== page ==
Somewhere on the way to London, Stonehenge could be observed; just like that, off in the distance. To view Stonehenge while driving by was startling and deeply intriguing; it could be simply glimpsed outside the window. (And honesty compels me to confess that, a short time later, I thought of the Spinal Tap Stonehenge segment.)

There was a centrality to London that had no direct correlation in the United States. New York City certainly came very close, but New York was not the seat of governmental power, nor had been such an imperial behemoth.

In many other ways, London bore a striking resemblance to New York. Much of the architecture matched that of New York’s; likewise the feel of the city. Even when the urban schema was strikingly different, the similarities could be very much apparent. Camden Town, for example, had no physical resemblance to anywhere in New York, but its composition was strikingly similar to the touristic enhancements that used to characterize the Village: a little offbeat, a little tawdry, a little hucksterish. (Camden Town also boasted a large sign offering American candy for sale, which I had no idea was such a desirable commodity.)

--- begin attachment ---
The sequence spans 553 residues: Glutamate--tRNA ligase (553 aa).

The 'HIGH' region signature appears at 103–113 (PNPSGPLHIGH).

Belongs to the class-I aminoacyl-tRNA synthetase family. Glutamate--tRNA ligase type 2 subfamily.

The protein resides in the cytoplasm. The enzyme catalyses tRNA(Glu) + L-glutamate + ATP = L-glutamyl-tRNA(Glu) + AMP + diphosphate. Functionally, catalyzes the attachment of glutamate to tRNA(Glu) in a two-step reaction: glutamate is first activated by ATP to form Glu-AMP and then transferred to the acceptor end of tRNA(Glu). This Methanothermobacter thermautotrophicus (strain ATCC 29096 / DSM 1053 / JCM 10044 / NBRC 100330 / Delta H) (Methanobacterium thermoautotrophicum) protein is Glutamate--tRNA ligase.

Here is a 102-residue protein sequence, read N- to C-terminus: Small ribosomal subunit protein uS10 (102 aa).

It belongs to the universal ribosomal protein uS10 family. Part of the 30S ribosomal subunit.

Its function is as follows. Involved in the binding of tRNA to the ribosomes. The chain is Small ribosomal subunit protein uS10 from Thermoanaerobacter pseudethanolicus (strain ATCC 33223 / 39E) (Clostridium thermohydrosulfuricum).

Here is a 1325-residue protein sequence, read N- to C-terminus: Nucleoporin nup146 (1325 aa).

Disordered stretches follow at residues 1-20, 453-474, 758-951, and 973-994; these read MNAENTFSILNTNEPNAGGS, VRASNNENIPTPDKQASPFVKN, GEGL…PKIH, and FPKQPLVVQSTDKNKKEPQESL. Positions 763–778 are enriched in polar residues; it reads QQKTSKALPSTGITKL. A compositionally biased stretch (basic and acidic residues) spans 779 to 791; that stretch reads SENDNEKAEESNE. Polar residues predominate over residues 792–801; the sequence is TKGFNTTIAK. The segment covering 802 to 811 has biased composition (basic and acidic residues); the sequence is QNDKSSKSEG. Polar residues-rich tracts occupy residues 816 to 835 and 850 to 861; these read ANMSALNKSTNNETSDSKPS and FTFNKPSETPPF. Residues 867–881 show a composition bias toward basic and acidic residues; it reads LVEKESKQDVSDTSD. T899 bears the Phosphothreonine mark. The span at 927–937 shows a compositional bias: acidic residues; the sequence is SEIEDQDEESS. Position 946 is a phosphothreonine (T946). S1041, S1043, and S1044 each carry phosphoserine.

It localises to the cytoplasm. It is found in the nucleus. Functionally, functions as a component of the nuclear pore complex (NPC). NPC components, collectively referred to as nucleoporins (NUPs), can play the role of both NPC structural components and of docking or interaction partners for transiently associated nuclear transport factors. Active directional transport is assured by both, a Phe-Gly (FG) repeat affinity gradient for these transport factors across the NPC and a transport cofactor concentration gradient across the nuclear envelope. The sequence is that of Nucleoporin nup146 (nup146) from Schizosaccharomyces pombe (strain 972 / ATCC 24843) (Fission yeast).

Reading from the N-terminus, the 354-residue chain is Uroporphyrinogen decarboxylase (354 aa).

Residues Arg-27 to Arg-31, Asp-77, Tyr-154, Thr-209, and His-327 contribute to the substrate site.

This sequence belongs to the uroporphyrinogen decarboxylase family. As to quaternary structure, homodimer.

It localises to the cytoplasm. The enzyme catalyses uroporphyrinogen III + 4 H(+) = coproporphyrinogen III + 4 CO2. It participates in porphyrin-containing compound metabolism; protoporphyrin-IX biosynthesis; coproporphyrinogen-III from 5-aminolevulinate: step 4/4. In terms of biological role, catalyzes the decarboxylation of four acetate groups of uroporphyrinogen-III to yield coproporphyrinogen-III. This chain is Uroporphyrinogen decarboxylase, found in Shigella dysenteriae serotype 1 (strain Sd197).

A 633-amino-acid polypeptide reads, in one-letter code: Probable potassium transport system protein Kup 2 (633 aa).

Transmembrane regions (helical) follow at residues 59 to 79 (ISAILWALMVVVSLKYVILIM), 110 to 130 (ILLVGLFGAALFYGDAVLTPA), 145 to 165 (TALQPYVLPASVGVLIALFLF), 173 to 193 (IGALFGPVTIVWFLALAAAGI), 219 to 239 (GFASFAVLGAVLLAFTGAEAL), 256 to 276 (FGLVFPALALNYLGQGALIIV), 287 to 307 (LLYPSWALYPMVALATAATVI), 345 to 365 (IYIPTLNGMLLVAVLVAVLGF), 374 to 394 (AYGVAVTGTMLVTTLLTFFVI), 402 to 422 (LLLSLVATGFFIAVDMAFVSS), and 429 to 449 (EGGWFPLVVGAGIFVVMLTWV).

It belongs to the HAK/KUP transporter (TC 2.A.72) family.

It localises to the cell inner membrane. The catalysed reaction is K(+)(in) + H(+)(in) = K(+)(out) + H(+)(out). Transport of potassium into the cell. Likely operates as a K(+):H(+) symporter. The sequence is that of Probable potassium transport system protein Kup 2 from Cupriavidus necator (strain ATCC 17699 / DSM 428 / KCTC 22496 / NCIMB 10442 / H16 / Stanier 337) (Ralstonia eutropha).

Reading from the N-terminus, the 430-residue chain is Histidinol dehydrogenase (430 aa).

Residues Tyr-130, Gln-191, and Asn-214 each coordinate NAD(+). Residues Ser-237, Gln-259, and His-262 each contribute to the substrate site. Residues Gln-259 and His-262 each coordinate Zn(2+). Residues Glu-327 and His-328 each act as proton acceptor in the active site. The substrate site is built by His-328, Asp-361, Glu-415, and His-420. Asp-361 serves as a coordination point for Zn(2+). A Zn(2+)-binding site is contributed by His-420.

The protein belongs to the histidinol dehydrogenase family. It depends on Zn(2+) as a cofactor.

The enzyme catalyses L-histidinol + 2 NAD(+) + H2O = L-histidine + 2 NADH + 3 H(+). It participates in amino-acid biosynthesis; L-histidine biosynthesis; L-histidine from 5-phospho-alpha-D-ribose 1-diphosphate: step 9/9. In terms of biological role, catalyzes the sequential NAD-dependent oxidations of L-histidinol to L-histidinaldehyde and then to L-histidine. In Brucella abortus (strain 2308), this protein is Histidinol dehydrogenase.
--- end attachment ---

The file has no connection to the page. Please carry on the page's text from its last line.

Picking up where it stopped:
But then, suddenly, you weren’t in New York at all. It felt akin to visiting a parallel universe.

In London I heard a historic tall tale: King Henry was a devoted enthusiast of a particular cut of steak: loin, in the parlance of the day. He loved it so much, as a matter of fact, that he granted this cut of beef its own knighthood, insisting on the respectful appellation Sir Loin. And, hence, sirloin. The story was just that: a story, lacking any historical veracity. But tall tales were instructive. This one delineated an imperious, power-mad despot forcing everyone to bend to his nutty whims. Imagine that.